A Legal Blow to DACA: Judge Hanen’s Ruling
A federal court in Houston, presided over by U.S. District Judge Andrew S. Hanen, deemed the Deferred Action for Childhood Arrivals (DACA) program unconstitutional. The case has significant legal repercussions for immigration policy and administrative law, with Judge Hanen siding with Texas and eight other states in the lawsuit.
The Legal Argument: Separation of Powers
Hanen argued that the policy oversteps the bounds of executive authority and that the solution should come from Congress. “The solution for these deficiencies lies with the legislature, not the executive or judicial branches,” Hanen stated in his 40-page ruling. This places focus on the separation of powers, a cornerstone issue in administrative law.
Procedural Defects: The Administrative Procedures Act
One of the lawsuit’s key legal aspects was the claim that DACA didn’t go through the mandatory public notice and comment processes under the federal Administrative Procedures Act. Hanen previously ruled that these omissions rendered the program unlawful.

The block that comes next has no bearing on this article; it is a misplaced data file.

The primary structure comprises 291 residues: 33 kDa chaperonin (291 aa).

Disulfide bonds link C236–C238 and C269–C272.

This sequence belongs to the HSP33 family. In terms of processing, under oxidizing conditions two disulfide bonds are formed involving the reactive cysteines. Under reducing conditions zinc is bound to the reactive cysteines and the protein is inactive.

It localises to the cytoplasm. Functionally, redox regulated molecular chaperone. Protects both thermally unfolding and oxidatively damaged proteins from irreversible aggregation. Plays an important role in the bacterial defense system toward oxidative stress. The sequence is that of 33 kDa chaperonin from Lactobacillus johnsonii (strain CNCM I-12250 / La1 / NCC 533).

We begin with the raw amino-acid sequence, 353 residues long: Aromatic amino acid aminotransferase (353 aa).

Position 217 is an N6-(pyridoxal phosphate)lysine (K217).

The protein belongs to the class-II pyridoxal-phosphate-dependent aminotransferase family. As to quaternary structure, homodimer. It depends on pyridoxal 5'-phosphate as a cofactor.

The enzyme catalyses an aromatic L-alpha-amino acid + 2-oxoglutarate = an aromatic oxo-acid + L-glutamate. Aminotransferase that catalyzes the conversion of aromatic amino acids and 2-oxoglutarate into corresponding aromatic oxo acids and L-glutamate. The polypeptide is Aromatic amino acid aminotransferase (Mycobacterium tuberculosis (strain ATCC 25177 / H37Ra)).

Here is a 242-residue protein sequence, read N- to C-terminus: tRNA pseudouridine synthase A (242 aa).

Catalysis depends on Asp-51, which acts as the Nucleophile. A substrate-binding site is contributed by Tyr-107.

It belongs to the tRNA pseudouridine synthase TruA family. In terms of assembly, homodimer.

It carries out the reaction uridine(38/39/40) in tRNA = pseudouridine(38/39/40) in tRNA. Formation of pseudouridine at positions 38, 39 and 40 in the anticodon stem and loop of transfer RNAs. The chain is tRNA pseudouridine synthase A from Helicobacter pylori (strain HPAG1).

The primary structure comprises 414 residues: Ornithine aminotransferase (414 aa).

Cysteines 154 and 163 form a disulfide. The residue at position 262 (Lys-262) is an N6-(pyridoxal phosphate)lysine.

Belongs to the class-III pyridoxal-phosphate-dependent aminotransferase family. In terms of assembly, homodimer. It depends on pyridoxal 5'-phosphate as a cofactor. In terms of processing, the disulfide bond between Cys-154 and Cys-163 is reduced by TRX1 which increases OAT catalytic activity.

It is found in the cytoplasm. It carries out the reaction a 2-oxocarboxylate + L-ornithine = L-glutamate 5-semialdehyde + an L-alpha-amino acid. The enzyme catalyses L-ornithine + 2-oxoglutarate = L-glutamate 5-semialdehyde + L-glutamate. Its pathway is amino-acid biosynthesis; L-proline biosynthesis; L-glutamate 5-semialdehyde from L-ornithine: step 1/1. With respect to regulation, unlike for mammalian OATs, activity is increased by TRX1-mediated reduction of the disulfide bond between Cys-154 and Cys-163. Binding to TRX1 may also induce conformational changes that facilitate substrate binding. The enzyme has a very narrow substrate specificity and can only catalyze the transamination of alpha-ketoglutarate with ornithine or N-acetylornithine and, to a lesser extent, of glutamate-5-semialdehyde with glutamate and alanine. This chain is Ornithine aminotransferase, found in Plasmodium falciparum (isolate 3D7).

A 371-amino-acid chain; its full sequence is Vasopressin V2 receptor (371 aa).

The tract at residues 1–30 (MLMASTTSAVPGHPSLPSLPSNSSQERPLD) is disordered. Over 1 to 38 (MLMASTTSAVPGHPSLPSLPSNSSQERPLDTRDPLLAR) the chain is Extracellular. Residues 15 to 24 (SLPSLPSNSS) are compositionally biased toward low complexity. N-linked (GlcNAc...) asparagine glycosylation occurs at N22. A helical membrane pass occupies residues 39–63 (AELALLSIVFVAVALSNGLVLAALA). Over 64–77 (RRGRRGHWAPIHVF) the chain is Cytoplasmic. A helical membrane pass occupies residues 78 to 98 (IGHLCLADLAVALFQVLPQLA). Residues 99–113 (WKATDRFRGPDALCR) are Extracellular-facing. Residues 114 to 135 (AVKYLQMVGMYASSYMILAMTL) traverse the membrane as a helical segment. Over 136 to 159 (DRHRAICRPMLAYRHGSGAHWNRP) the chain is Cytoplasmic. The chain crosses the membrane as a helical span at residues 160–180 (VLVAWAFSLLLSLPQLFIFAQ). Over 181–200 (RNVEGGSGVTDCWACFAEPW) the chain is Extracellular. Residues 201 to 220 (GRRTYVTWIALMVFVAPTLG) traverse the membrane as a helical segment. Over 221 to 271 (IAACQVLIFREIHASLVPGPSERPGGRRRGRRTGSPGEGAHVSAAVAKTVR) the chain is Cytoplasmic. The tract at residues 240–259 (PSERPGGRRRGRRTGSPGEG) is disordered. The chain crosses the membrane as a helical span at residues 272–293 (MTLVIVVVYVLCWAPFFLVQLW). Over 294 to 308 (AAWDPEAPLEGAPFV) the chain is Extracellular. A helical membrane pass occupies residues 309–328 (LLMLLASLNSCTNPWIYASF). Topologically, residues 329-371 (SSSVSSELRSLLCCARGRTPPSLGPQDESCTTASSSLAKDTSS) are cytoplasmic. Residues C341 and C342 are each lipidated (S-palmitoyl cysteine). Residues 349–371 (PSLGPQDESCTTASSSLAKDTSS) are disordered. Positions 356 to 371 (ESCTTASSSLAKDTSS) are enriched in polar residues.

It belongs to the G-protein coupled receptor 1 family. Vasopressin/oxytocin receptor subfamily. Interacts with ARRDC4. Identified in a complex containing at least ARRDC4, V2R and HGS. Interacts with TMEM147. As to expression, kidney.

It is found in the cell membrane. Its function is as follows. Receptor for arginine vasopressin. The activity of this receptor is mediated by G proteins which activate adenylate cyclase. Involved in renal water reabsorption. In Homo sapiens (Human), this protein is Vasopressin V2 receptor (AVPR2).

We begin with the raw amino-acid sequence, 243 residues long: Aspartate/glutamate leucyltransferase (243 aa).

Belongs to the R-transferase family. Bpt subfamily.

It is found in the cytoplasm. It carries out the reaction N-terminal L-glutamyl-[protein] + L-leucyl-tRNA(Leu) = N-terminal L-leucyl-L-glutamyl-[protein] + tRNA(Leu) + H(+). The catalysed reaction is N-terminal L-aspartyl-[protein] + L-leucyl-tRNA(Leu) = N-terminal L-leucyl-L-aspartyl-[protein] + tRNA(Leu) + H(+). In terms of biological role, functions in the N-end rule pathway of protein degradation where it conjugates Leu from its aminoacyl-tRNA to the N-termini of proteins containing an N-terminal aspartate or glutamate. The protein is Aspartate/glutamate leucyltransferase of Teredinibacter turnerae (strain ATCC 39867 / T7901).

Standing to Sue: Financial Strain as Legal Grounds
The plaintiff states claimed significant financial burden due to DACA’s implementation. This assertion was crucial in establishing the states’ legal standing to sue, as Hanen concluded they had incurred losses.
Future Legal Battles: Supreme Court Likely Next Stop
Given the controversial nature and the nationwide implications of DACA for Dreamers, the issue is expected to find its way back to the U.S. Supreme Court. This would be the third time the high court would deliberate on the program’s legality.
Legal scholars and advocacy groups have weighed in on the ruling. “This lengthy lawsuit places DACA recipients in a precarious state, largely due to Congress refusing to enact legislation,” said Thomas A. Saenz, President and general counsel of MALDEF.
The White House, on the other hand, disputes the ruling. “We disagree with the District Court’s conclusion that DACA is unlawful,” expressed press secretary Karine Jean-Pierre.
The ruling leaves two primary options for a permanent DACA solution: Congressional legislation or a successful Supreme Court appeal. Both routes come with their own sets of legal complexities and challenges.